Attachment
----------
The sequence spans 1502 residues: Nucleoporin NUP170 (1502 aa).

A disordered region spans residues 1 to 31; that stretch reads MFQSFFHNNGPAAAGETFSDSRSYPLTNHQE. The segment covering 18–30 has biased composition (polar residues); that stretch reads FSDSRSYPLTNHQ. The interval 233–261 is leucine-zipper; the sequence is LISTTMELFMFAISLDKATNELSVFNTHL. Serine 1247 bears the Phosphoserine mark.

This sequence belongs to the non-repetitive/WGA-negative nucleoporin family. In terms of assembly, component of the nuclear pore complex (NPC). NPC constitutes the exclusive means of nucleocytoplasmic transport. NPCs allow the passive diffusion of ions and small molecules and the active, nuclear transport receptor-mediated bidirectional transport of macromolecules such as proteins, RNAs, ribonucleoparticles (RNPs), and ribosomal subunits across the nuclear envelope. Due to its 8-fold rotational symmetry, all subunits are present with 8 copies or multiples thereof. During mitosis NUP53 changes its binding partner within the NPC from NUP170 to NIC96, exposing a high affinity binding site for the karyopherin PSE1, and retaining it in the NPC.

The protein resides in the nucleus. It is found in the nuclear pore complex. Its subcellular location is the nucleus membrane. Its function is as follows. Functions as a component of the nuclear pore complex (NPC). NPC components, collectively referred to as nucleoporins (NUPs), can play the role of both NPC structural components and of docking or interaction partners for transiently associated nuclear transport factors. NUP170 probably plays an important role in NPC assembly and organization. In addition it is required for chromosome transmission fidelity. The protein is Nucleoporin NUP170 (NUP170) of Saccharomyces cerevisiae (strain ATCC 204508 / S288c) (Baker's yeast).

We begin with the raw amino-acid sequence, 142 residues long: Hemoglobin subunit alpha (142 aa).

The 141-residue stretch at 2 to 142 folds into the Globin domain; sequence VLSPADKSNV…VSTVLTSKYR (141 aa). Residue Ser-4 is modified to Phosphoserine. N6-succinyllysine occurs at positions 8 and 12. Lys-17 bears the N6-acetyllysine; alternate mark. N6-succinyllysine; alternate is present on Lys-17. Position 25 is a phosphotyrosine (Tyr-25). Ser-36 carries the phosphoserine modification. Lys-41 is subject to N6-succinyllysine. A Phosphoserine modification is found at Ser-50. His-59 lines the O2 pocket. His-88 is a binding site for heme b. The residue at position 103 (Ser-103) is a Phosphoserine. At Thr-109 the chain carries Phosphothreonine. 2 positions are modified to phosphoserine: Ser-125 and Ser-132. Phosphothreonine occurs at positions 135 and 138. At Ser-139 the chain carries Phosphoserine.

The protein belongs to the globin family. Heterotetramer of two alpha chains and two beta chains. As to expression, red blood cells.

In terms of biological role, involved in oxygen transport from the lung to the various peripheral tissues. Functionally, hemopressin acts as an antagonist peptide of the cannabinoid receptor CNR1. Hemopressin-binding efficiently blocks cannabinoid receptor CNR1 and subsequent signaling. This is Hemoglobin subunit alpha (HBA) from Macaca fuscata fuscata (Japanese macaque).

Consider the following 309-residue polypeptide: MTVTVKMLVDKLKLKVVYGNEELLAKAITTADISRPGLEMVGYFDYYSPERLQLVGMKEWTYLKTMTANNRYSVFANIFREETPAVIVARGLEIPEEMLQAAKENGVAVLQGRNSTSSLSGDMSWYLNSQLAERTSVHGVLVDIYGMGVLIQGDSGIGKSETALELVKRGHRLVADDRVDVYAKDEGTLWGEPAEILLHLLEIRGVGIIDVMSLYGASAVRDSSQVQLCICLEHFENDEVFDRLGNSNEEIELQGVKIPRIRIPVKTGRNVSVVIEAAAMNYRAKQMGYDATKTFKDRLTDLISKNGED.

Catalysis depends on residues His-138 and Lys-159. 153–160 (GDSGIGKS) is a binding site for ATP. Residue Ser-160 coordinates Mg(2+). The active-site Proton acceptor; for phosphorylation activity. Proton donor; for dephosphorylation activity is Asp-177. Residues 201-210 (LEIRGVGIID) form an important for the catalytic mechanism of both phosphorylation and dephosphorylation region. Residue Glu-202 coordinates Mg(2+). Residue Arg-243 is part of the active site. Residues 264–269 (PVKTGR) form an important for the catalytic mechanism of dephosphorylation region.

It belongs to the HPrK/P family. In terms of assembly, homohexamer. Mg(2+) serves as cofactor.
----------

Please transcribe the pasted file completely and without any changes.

The sequence spans 1502 residues: Nucleoporin NUP170 (1502 aa).

A disordered region spans residues 1 to 31; that stretch reads MFQSFFHNNGPAAAGETFSDSRSYPLTNHQE. The segment covering 18–30 has biased composition (polar residues); that stretch reads FSDSRSYPLTNHQ. The interval 233–261 is leucine-zipper; the sequence is LISTTMELFMFAISLDKATNELSVFNTHL. Serine 1247 bears the Phosphoserine mark.

This sequence belongs to the non-repetitive/WGA-negative nucleoporin family. In terms of assembly, component of the nuclear pore complex (NPC). NPC constitutes the exclusive means of nucleocytoplasmic transport. NPCs allow the passive diffusion of ions and small molecules and the active, nuclear transport receptor-mediated bidirectional transport of macromolecules such as proteins, RNAs, ribonucleoparticles (RNPs), and ribosomal subunits across the nuclear envelope. Due to its 8-fold rotational symmetry, all subunits are present with 8 copies or multiples thereof. During mitosis NUP53 changes its binding partner within the NPC from NUP170 to NIC96, exposing a high affinity binding site for the karyopherin PSE1, and retaining it in the NPC.

The protein resides in the nucleus. It is found in the nuclear pore complex. Its subcellular location is the nucleus membrane. Its function is as follows. Functions as a component of the nuclear pore complex (NPC). NPC components, collectively referred to as nucleoporins (NUPs), can play the role of both NPC structural components and of docking or interaction partners for transiently associated nuclear transport factors. NUP170 probably plays an important role in NPC assembly and organization. In addition it is required for chromosome transmission fidelity. The protein is Nucleoporin NUP170 (NUP170) of Saccharomyces cerevisiae (strain ATCC 204508 / S288c) (Baker's yeast).

We begin with the raw amino-acid sequence, 142 residues long: Hemoglobin subunit alpha (142 aa).

The 141-residue stretch at 2 to 142 folds into the Globin domain; sequence VLSPADKSNV…VSTVLTSKYR (141 aa). Residue Ser-4 is modified to Phosphoserine. N6-succinyllysine occurs at positions 8 and 12. Lys-17 bears the N6-acetyllysine; alternate mark. N6-succinyllysine; alternate is present on Lys-17. Position 25 is a phosphotyrosine (Tyr-25). Ser-36 carries the phosphoserine modification. Lys-41 is subject to N6-succinyllysine. A Phosphoserine modification is found at Ser-50. His-59 lines the O2 pocket. His-88 is a binding site for heme b. The residue at position 103 (Ser-103) is a Phosphoserine. At Thr-109 the chain carries Phosphothreonine. 2 positions are modified to phosphoserine: Ser-125 and Ser-132. Phosphothreonine occurs at positions 135 and 138. At Ser-139 the chain carries Phosphoserine.

The protein belongs to the globin family. Heterotetramer of two alpha chains and two beta chains. As to expression, red blood cells.

In terms of biological role, involved in oxygen transport from the lung to the various peripheral tissues. Functionally, hemopressin acts as an antagonist peptide of the cannabinoid receptor CNR1. Hemopressin-binding efficiently blocks cannabinoid receptor CNR1 and subsequent signaling. This is Hemoglobin subunit alpha (HBA) from Macaca fuscata fuscata (Japanese macaque).

Consider the following 309-residue polypeptide: MTVTVKMLVDKLKLKVVYGNEELLAKAITTADISRPGLEMVGYFDYYSPERLQLVGMKEWTYLKTMTANNRYSVFANIFREETPAVIVARGLEIPEEMLQAAKENGVAVLQGRNSTSSLSGDMSWYLNSQLAERTSVHGVLVDIYGMGVLIQGDSGIGKSETALELVKRGHRLVADDRVDVYAKDEGTLWGEPAEILLHLLEIRGVGIIDVMSLYGASAVRDSSQVQLCICLEHFENDEVFDRLGNSNEEIELQGVKIPRIRIPVKTGRNVSVVIEAAAMNYRAKQMGYDATKTFKDRLTDLISKNGED.

Catalysis depends on residues His-138 and Lys-159. 153–160 (GDSGIGKS) is a binding site for ATP. Residue Ser-160 coordinates Mg(2+). The active-site Proton acceptor; for phosphorylation activity. Proton donor; for dephosphorylation activity is Asp-177. Residues 201-210 (LEIRGVGIID) form an important for the catalytic mechanism of both phosphorylation and dephosphorylation region. Residue Glu-202 coordinates Mg(2+). Residue Arg-243 is part of the active site. Residues 264–269 (PVKTGR) form an important for the catalytic mechanism of dephosphorylation region.

It belongs to the HPrK/P family. In terms of assembly, homohexamer. Mg(2+) serves as cofactor.